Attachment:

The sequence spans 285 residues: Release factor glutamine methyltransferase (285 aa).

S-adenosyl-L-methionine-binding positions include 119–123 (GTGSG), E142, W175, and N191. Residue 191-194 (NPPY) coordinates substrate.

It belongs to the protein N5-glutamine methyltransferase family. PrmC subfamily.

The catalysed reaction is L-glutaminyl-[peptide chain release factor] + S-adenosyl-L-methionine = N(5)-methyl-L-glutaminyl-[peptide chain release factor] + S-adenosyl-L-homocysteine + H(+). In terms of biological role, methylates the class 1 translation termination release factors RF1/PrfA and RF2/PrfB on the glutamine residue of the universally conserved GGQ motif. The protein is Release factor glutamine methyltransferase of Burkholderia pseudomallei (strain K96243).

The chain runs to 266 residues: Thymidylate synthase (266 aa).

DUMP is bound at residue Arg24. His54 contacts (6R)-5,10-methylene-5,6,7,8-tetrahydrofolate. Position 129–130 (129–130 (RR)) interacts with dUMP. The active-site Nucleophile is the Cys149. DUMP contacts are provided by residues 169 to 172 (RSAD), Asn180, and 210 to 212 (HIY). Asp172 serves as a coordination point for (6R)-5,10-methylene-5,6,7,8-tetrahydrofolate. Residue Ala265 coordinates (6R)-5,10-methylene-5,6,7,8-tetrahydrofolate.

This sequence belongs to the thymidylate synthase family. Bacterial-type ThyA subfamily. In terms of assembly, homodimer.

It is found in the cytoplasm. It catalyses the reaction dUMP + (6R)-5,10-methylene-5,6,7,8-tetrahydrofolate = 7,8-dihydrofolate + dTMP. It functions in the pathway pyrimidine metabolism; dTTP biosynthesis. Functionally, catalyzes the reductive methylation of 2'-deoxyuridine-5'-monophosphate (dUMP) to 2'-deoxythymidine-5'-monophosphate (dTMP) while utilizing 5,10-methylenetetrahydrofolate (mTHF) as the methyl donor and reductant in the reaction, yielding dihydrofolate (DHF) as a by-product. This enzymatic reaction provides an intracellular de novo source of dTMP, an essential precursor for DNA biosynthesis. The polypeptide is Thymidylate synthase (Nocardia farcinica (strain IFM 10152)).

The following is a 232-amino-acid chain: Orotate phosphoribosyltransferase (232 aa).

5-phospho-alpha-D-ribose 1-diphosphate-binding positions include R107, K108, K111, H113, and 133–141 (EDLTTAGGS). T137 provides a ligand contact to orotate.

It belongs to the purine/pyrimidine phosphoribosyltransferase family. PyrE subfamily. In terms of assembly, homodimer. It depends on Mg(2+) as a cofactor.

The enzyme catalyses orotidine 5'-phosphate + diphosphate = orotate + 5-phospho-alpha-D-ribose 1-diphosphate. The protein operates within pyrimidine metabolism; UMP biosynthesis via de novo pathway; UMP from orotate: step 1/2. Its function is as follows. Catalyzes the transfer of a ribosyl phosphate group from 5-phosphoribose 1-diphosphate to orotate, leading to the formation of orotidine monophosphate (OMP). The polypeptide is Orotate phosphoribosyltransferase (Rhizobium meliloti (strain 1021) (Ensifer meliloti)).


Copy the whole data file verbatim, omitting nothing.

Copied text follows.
The sequence spans 285 residues: Release factor glutamine methyltransferase (285 aa).

S-adenosyl-L-methionine-binding positions include 119–123 (GTGSG), E142, W175, and N191. Residue 191-194 (NPPY) coordinates substrate.

It belongs to the protein N5-glutamine methyltransferase family. PrmC subfamily.

The catalysed reaction is L-glutaminyl-[peptide chain release factor] + S-adenosyl-L-methionine = N(5)-methyl-L-glutaminyl-[peptide chain release factor] + S-adenosyl-L-homocysteine + H(+). In terms of biological role, methylates the class 1 translation termination release factors RF1/PrfA and RF2/PrfB on the glutamine residue of the universally conserved GGQ motif. The protein is Release factor glutamine methyltransferase of Burkholderia pseudomallei (strain K96243).

The chain runs to 266 residues: Thymidylate synthase (266 aa).

DUMP is bound at residue Arg24. His54 contacts (6R)-5,10-methylene-5,6,7,8-tetrahydrofolate. Position 129–130 (129–130 (RR)) interacts with dUMP. The active-site Nucleophile is the Cys149. DUMP contacts are provided by residues 169 to 172 (RSAD), Asn180, and 210 to 212 (HIY). Asp172 serves as a coordination point for (6R)-5,10-methylene-5,6,7,8-tetrahydrofolate. Residue Ala265 coordinates (6R)-5,10-methylene-5,6,7,8-tetrahydrofolate.

This sequence belongs to the thymidylate synthase family. Bacterial-type ThyA subfamily. In terms of assembly, homodimer.

It is found in the cytoplasm. It catalyses the reaction dUMP + (6R)-5,10-methylene-5,6,7,8-tetrahydrofolate = 7,8-dihydrofolate + dTMP. It functions in the pathway pyrimidine metabolism; dTTP biosynthesis. Functionally, catalyzes the reductive methylation of 2'-deoxyuridine-5'-monophosphate (dUMP) to 2'-deoxythymidine-5'-monophosphate (dTMP) while utilizing 5,10-methylenetetrahydrofolate (mTHF) as the methyl donor and reductant in the reaction, yielding dihydrofolate (DHF) as a by-product. This enzymatic reaction provides an intracellular de novo source of dTMP, an essential precursor for DNA biosynthesis. The polypeptide is Thymidylate synthase (Nocardia farcinica (strain IFM 10152)).

The following is a 232-amino-acid chain: Orotate phosphoribosyltransferase (232 aa).

5-phospho-alpha-D-ribose 1-diphosphate-binding positions include R107, K108, K111, H113, and 133–141 (EDLTTAGGS). T137 provides a ligand contact to orotate.

It belongs to the purine/pyrimidine phosphoribosyltransferase family. PyrE subfamily. In terms of assembly, homodimer. It depends on Mg(2+) as a cofactor.

The enzyme catalyses orotidine 5'-phosphate + diphosphate = orotate + 5-phospho-alpha-D-ribose 1-diphosphate. The protein operates within pyrimidine metabolism; UMP biosynthesis via de novo pathway; UMP from orotate: step 1/2. Its function is as follows. Catalyzes the transfer of a ribosyl phosphate group from 5-phosphoribose 1-diphosphate to orotate, leading to the formation of orotidine monophosphate (OMP). The polypeptide is Orotate phosphoribosyltransferase (Rhizobium meliloti (strain 1021) (Ensifer meliloti)).